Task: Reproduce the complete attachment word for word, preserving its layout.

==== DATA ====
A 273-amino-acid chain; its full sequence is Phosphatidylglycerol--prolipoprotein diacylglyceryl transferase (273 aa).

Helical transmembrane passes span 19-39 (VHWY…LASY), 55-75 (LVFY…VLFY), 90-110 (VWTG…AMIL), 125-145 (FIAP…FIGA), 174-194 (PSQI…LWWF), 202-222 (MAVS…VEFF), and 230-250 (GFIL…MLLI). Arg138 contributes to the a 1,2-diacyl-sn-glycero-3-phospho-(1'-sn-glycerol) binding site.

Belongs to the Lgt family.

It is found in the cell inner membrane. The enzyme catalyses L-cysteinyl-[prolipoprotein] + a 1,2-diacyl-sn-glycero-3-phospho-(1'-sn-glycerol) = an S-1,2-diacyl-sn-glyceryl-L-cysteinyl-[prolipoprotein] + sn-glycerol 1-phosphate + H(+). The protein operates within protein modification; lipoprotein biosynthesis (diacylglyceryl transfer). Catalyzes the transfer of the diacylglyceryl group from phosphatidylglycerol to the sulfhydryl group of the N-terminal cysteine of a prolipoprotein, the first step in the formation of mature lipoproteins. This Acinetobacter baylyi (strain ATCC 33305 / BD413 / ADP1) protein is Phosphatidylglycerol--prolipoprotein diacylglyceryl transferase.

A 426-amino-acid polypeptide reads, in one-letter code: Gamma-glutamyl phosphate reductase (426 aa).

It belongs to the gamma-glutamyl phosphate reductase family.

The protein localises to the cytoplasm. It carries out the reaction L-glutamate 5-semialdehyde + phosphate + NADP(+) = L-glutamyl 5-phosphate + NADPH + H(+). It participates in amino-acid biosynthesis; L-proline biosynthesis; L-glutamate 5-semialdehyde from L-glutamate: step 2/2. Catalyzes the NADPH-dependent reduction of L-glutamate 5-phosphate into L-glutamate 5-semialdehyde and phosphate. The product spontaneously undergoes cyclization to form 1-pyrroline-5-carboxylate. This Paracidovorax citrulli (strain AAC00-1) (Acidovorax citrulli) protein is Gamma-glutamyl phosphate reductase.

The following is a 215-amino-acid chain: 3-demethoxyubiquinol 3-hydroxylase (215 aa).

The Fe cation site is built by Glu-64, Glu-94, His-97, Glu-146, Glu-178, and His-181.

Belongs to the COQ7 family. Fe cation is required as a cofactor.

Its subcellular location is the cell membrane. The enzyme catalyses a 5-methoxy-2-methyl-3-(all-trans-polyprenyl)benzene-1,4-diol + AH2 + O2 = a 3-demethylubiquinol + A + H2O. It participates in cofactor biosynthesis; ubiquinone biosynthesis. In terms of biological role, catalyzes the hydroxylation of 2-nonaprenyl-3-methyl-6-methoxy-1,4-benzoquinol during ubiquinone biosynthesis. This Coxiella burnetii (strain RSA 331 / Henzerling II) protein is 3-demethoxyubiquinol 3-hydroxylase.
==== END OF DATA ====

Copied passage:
A 273-amino-acid chain; its full sequence is Phosphatidylglycerol--prolipoprotein diacylglyceryl transferase (273 aa).

Helical transmembrane passes span 19-39 (VHWY…LASY), 55-75 (LVFY…VLFY), 90-110 (VWTG…AMIL), 125-145 (FIAP…FIGA), 174-194 (PSQI…LWWF), 202-222 (MAVS…VEFF), and 230-250 (GFIL…MLLI). Arg138 contributes to the a 1,2-diacyl-sn-glycero-3-phospho-(1'-sn-glycerol) binding site.

Belongs to the Lgt family.

It is found in the cell inner membrane. The enzyme catalyses L-cysteinyl-[prolipoprotein] + a 1,2-diacyl-sn-glycero-3-phospho-(1'-sn-glycerol) = an S-1,2-diacyl-sn-glyceryl-L-cysteinyl-[prolipoprotein] + sn-glycerol 1-phosphate + H(+). The protein operates within protein modification; lipoprotein biosynthesis (diacylglyceryl transfer). Catalyzes the transfer of the diacylglyceryl group from phosphatidylglycerol to the sulfhydryl group of the N-terminal cysteine of a prolipoprotein, the first step in the formation of mature lipoproteins. This Acinetobacter baylyi (strain ATCC 33305 / BD413 / ADP1) protein is Phosphatidylglycerol--prolipoprotein diacylglyceryl transferase.

A 426-amino-acid polypeptide reads, in one-letter code: Gamma-glutamyl phosphate reductase (426 aa).

It belongs to the gamma-glutamyl phosphate reductase family.

The protein localises to the cytoplasm. It carries out the reaction L-glutamate 5-semialdehyde + phosphate + NADP(+) = L-glutamyl 5-phosphate + NADPH + H(+). It participates in amino-acid biosynthesis; L-proline biosynthesis; L-glutamate 5-semialdehyde from L-glutamate: step 2/2. Catalyzes the NADPH-dependent reduction of L-glutamate 5-phosphate into L-glutamate 5-semialdehyde and phosphate. The product spontaneously undergoes cyclization to form 1-pyrroline-5-carboxylate. This Paracidovorax citrulli (strain AAC00-1) (Acidovorax citrulli) protein is Gamma-glutamyl phosphate reductase.

The following is a 215-amino-acid chain: 3-demethoxyubiquinol 3-hydroxylase (215 aa).

The Fe cation site is built by Glu-64, Glu-94, His-97, Glu-146, Glu-178, and His-181.

Belongs to the COQ7 family. Fe cation is required as a cofactor.

Its subcellular location is the cell membrane. The enzyme catalyses a 5-methoxy-2-methyl-3-(all-trans-polyprenyl)benzene-1,4-diol + AH2 + O2 = a 3-demethylubiquinol + A + H2O. It participates in cofactor biosynthesis; ubiquinone biosynthesis. In terms of biological role, catalyzes the hydroxylation of 2-nonaprenyl-3-methyl-6-methoxy-1,4-benzoquinol during ubiquinone biosynthesis. This Coxiella burnetii (strain RSA 331 / Henzerling II) protein is 3-demethoxyubiquinol 3-hydroxylase.